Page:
Missing language

Any trainer should be completely upfront with the kinds of methods they use. There are no new methods, and very few “trade secrets”. The value of a trainer really resides in how well he or she can teach and communicate, how creative they can be in recognizing and solving problems and how well they can understand and adapt to the various quirks of people and dogs.

Trainers that use e-collars, or corrective methods that are based on making a dog uncomfortable, anxious or afraid, or use methods that are based on “dominance” or pack theories may not openly discuss this on their website or other marketing materials.

Dominance Language

Some language indicates a certain training philosophy that could be harmful to aggressive dogs or or their owners. Here are just some:

  • Alpha
  • Pack leader
  • Dominance
  • Language based on wolf theories
Red Flag Training Methods

Twenty years ago trainers using coercive, punishing or force-based methods were much more upfront about it. Since then these trainers have adapted their language to be less inflammatory as more and more discussion and education appeared online. They will continue to adapt their language so their methods are less off putting to potential customers.

Some trainers call themselves balanced trainers (meaning they use both positive and negative consequences). It is not to say that negative consequences aren’t effective to inhibiting some behaviors. But to treat an aggressive as normal, but misbehaving and to expect a normal response to corrections can be dangerous.   

Also be aware of the use of the word “command” and attitudes that rely on absolute obedience.

Trainers that reference wolf behavior, pack theory (unless we are referring to sibling aggression) or needing to be a pack leader may also indicate a certain dog training philosophy that may not be beneficial for treating dog aggression.

Things to be Aware of During First Trainer Consultations

In order to get your dog treated, most trainers and consultants should require an initial first meeting to talk with you and evaluate your dog. They should evaluate your dog, take a detailed history and be willing to listen to your concerns and goals prior to making suggestions.

While most Veterinary Behaviorists have a waiting list to be seen, trainers may be actively looking for customers and therefore a first consultation can be step in the door to winning you as a customer for some consultants.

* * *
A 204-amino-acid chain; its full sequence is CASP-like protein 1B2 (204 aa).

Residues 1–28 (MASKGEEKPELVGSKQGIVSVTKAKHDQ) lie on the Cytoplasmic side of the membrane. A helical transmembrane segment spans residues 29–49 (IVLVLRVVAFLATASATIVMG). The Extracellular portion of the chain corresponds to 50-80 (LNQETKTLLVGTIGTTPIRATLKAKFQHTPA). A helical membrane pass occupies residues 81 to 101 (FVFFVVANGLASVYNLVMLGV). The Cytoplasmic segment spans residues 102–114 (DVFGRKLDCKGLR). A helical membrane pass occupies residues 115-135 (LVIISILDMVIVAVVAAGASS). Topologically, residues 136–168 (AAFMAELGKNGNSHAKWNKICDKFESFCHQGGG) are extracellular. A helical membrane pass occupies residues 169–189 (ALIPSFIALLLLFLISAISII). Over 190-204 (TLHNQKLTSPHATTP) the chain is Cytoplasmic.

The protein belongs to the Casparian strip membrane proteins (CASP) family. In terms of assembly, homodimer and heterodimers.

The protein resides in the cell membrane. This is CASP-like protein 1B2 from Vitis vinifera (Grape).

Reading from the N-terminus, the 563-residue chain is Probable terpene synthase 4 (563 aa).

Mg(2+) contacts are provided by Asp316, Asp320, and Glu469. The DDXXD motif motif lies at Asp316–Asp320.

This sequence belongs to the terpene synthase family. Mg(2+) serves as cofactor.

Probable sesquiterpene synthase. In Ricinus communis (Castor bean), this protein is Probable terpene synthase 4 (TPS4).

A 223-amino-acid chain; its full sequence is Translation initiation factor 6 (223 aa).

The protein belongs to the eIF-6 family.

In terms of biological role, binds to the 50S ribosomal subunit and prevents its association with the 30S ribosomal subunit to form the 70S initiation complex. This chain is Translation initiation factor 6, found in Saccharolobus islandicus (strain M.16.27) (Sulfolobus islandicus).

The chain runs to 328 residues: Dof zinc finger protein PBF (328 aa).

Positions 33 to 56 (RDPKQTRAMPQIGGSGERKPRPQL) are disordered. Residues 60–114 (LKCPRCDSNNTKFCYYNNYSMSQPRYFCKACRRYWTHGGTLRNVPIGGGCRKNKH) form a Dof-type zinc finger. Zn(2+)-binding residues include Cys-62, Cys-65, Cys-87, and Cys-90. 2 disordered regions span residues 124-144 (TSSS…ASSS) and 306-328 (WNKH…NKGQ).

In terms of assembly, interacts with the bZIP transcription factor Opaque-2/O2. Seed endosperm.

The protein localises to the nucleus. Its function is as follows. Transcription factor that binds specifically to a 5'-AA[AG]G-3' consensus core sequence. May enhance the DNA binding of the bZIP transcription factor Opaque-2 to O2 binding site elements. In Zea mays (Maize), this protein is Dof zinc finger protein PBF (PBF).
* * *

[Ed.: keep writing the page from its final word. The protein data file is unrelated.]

Not only does familiarity make us more comfortable, but as dog owners, we tend to make or validate our decisions based on “soft skills” such as how much the consultant appears to like our dog, how comfortable they make us and how convincing or authoritative they are as knowledgeable experts.

While we do want to feel that we are respected and we are comfortable to ask questions and that our dog will be treated well, we also need to evaluate their experience and knowledge to the best of our ability.

You should feel comfortable asking about their experience, any credentials or education they have (and whether you can get proof of that), references, etc.

Be skeptical of what you have seen in video or on television, as well.  Video content is edited to make it more exciting and interesting.  The stuff no one wants you to see is left out.

Separate Your Feelings From Your Dog’s Behavior

You may love the consultant. They may seem warm and friendly with you. If you are a people-pleaser, you may find yourself wanting to agree to every suggestion. But watch your dog. The interactions between the consultant and your dog should feel non-threatening to your dog (as much as your dog can regard hman interaction with strangers as non-threatening). But he or she should not be doing anything to increase your dog’s anxiety. Your dog cannot learn to relax in situation where he or she feel wary or anxious.

If your dog is anxious regardless of the situation, then you may have to rely on your own judgement. Be aware of any trainers that seem harsh toward your dog if they don’t comply (such as raising their voice, jerking on their collar, etc.).

A consultant might choose to ignore your dog and that is okay and quite possibly desirable since dogs often feel pressure when strangers are pfocusing on them.

Don’t feel pressured into follow-up appointments if you have doubts. But note that follow-ups are usually recommended to get the most out of what trainers can offer you.

Online Canine professional associations, including member directories and information

(please note, this section was just added at the request of some professionals.  If you experience a dead link, please do an online search).






(1)Shalvey, E., McCorry, M. & Hanlon, A. Exploring the understanding of best practice approaches to common dog behaviour problems by veterinary professionals in Ireland. Ir Vet J 72, 1 (2019). https://doi.org/10.1186/s13620-019-0139-3

(2) Shivley, C. B., Garry, F. B., Kogan, L. R., & Grandin, T. (2016). Survey of animal welfare, animal behavior, and animal ethics courses in the curricula of AVMA Council on Education-accredited veterinary colleges and schools, Journal of the American Veterinary Medical Association248(10), 1165-1170. Retrieved Feb 17, 2023, from https://avmajournals.avma.org/view/journals/javma/248/10/javma.248.10.1165.xml

(3)Fatjó, J., Ruiz-de-la-Torre, J., & Manteca, X. (2006). The epidemiology of behavioural problems in dogs and cats: A survey of veterinary practitioners. Animal Welfare, 15(2), 179-185. doi:10.1017/S0962728600030268